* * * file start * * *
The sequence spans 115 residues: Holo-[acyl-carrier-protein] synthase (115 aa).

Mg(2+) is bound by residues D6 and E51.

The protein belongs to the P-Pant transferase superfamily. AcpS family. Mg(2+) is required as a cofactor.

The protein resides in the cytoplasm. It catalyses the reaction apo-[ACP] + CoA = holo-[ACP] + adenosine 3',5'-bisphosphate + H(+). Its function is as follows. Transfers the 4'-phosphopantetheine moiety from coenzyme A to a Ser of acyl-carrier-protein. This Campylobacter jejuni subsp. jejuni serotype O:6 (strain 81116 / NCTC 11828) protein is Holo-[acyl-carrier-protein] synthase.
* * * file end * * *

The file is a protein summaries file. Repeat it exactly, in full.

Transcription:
The sequence spans 115 residues: Holo-[acyl-carrier-protein] synthase (115 aa).

Mg(2+) is bound by residues D6 and E51.

The protein belongs to the P-Pant transferase superfamily. AcpS family. Mg(2+) is required as a cofactor.

The protein resides in the cytoplasm. It catalyses the reaction apo-[ACP] + CoA = holo-[ACP] + adenosine 3',5'-bisphosphate + H(+). Its function is as follows. Transfers the 4'-phosphopantetheine moiety from coenzyme A to a Ser of acyl-carrier-protein. This Campylobacter jejuni subsp. jejuni serotype O:6 (strain 81116 / NCTC 11828) protein is Holo-[acyl-carrier-protein] synthase.